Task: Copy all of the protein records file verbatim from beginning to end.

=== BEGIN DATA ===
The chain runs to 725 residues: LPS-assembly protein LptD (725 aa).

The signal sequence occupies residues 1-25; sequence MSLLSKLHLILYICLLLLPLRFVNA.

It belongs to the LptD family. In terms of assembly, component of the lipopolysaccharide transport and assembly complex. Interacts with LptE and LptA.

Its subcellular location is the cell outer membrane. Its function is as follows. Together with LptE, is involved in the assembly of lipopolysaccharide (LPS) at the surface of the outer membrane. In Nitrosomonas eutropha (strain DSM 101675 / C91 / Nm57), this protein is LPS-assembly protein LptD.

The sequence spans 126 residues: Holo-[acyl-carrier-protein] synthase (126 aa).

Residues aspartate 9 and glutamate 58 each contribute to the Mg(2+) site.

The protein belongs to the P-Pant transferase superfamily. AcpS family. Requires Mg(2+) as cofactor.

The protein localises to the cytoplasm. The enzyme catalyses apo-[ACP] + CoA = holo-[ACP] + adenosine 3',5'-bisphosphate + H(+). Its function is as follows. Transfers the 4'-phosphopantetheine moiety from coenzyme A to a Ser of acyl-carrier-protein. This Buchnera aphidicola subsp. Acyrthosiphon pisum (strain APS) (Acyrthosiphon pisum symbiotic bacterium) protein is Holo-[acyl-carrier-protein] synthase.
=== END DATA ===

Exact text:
The chain runs to 725 residues: LPS-assembly protein LptD (725 aa).

The signal sequence occupies residues 1-25; sequence MSLLSKLHLILYICLLLLPLRFVNA.

It belongs to the LptD family. In terms of assembly, component of the lipopolysaccharide transport and assembly complex. Interacts with LptE and LptA.

Its subcellular location is the cell outer membrane. Its function is as follows. Together with LptE, is involved in the assembly of lipopolysaccharide (LPS) at the surface of the outer membrane. In Nitrosomonas eutropha (strain DSM 101675 / C91 / Nm57), this protein is LPS-assembly protein LptD.

The sequence spans 126 residues: Holo-[acyl-carrier-protein] synthase (126 aa).

Residues aspartate 9 and glutamate 58 each contribute to the Mg(2+) site.

The protein belongs to the P-Pant transferase superfamily. AcpS family. Requires Mg(2+) as cofactor.

The protein localises to the cytoplasm. The enzyme catalyses apo-[ACP] + CoA = holo-[ACP] + adenosine 3',5'-bisphosphate + H(+). Its function is as follows. Transfers the 4'-phosphopantetheine moiety from coenzyme A to a Ser of acyl-carrier-protein. This Buchnera aphidicola subsp. Acyrthosiphon pisum (strain APS) (Acyrthosiphon pisum symbiotic bacterium) protein is Holo-[acyl-carrier-protein] synthase.